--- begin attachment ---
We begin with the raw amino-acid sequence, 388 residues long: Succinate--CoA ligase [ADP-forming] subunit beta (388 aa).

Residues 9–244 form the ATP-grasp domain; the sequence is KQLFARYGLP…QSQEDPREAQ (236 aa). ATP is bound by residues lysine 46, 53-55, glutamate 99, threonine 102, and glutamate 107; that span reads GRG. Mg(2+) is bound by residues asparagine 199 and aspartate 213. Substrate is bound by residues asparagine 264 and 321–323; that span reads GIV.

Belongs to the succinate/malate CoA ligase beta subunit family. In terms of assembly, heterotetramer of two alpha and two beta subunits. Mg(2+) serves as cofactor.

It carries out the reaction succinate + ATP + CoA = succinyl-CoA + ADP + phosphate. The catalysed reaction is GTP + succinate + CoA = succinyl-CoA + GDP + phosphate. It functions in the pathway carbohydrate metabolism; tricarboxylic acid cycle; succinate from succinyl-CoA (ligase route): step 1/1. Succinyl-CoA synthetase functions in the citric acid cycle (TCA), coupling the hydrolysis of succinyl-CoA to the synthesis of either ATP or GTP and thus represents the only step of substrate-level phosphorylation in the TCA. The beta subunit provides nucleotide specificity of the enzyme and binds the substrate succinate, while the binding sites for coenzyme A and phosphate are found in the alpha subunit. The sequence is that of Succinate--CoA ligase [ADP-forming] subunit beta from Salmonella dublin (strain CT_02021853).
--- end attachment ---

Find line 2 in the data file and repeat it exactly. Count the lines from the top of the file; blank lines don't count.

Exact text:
Residues 9–244 form the ATP-grasp domain; the sequence is KQLFARYGLP…QSQEDPREAQ (236 aa). ATP is bound by residues lysine 46, 53-55, glutamate 99, threonine 102, and glutamate 107; that span reads GRG. Mg(2+) is bound by residues asparagine 199 and aspartate 213. Substrate is bound by residues asparagine 264 and 321–323; that span reads GIV.